Not only were junior leaders getting supplied with skills of the veterans, but the reverse was happening as well.     

A Twist on Reverse Mentoring

While the teaching of new technologies, social media and current trends is the main selling point for many reverse mentoring programs, companies like PwC took a different approach to the process.

The auditing and consulting firm identified a need within its organization for more inclusive leadership. PwC had success in the past with reverse mentoring around social media and technology so they decided to use it to address some other concerns: more knowledge of minority communities and women.

“This program was designed to create a more inclusive leadership. The philosophy behind it was if our leaders saw what life was like from a different perspective in the workforce, and in particular, what it’s like through the experiences of somebody completely different than them, then we felt those leaders would be more inclined to have an emotional awareness. That would change leaders’ behaviors and the way they lead people – by becoming more inclusive in their behaviors and leadership,” Andy Woodfield, lead partner for the international aid development consulting practice in PwC, told Rigzone.

Andy Woodfield
Andy Woodfield, Partner, PwC
Partner, PwC

Woodfield’s logic was simple: if you want to engage people, you should understand what life is like for them.

The program, which was rolled out in the UK, was successful enough to be implemented in the company’s other offices and in different countries. The program also encompasses some traditional aspects of reverse mentoring as partners in senior positions are matched with mentors from a different gender or ethnic background.  

The mentorship is nine months in which participants meet once a month outside of PwC.

“The key thing is the partner is not the mentor and the mentor leads the conversation,” Woodfield said.

While most of leadership development is academic or intellectual learning, this type of mentoring really resonates with people on a deeper level and changes behaviors.

“In the past, I would always speak about the importance of diversity, gender balance and ethnic mix,” said Woodfield. “Now, every single partner is talking about and considering these things when it comes to recruitment, performance management building teams and pitching ideas to clients.”

First Steps 

The idea of reverse mentoring may be new for most oil and gas companies, so questions about implementation will be common.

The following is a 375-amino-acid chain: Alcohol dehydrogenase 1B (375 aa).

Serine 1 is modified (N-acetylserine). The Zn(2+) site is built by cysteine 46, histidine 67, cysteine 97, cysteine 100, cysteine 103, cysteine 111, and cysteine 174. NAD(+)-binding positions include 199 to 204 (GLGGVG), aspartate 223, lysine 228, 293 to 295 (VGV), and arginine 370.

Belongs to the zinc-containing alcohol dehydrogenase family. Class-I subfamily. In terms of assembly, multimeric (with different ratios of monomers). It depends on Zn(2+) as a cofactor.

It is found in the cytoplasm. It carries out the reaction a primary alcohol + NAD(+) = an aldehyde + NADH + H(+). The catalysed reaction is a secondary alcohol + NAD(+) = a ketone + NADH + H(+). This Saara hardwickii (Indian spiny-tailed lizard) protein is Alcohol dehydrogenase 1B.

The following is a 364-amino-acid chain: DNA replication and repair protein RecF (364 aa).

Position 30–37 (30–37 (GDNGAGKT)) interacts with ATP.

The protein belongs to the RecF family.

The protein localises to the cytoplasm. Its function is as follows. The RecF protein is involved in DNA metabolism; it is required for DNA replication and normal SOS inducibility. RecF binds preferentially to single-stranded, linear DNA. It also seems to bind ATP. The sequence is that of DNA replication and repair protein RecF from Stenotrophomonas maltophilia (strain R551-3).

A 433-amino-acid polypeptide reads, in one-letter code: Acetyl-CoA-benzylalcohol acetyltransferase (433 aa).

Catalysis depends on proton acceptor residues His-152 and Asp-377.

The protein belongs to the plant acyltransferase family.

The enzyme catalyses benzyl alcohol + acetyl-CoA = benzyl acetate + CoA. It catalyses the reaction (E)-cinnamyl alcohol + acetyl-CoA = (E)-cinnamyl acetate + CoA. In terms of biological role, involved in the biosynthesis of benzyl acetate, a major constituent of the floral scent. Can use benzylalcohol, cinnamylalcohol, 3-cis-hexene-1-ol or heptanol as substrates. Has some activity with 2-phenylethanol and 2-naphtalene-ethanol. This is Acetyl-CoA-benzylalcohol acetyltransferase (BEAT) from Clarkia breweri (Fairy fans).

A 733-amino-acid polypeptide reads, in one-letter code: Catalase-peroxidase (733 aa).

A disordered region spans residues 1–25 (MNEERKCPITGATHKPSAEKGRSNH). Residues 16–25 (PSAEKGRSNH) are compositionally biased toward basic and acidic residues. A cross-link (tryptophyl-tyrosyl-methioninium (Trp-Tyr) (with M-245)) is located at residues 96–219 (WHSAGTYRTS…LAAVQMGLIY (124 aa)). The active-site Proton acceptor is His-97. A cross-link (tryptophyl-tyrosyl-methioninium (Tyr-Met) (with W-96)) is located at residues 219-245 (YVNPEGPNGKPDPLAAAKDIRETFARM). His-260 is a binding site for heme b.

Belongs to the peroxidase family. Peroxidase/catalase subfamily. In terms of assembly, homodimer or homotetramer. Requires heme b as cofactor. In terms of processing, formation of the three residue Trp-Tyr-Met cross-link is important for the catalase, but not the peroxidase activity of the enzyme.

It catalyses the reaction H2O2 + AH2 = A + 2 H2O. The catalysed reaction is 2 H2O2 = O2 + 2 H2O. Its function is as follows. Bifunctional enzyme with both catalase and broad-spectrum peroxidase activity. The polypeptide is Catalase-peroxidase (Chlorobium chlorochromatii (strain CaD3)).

Woodfield suggests the first step is identifying the areas of difference that are most challenging for the company.

“Whomever needs to be appreciated, find someone opposite of them for that person to mentor,” he said. “By understanding that life is different for somebody else and structuring [the program] in a way that gives power to the mentor, that’s how people learn.”

For PwC, the company wanted to find a way to get more women and ethnic minorities, blacks specifically, engaged in their business. So it targeted those two groups to serve as mentors.

“At the same time, we addressed the intergenerational aspect by selecting mentors who were much more junior in the company,” he said. “Look at the core issues you’re trying to address and identify people who embody those challenges within your organization. Then select the junior professional.”

Woodfield said the key to implementing a reverse mentoring program into any organization is to get the leaders involved.

Make it mandatory for all leaders to participate, starting with senior leaders. Then require leaders to share what they learned. This will help drive interest.

“You can’t have senior leaders telling junior leaders that this is important, but not doing it themselves,” Woodfield said and admitted when he introduced the program to partners in his organization, they all thought it was a great program … for everyone else, not them.

“They thought they were already very open and diverse. But after participating in the program, every single person got something positive from it,” he said. “Some of our partners said it was the most significant leadership intervention they’ve ever had in their careers.”



WHAT DO YOU THINK?


Generated by readers, the comments included herein do not reflect the views and opinions of Rigzone. All comments are subject to editorial review. Off-topic, inappropriate or insulting comments will be removed.

J. Adriaan Venter  |  June 29, 2016
This is not a 'Nice-to-Have.' In fact it's extremely essential and a 'Must-to-Have' if a company wants to be successful on the long run. Company Top Management need to endorse and enforce this concept to the fullest and should ensure that a Formal Management Monitoring System is in place and is reflected in the Monthly Management Report and at least quarterly audited to ensure 100% compliance.
Susan Knolla  |  June 23, 2016
Great article and love this concept - even in traditional mentoring relationships you can learn from each other. Also love the focus on women in leadership in this article :)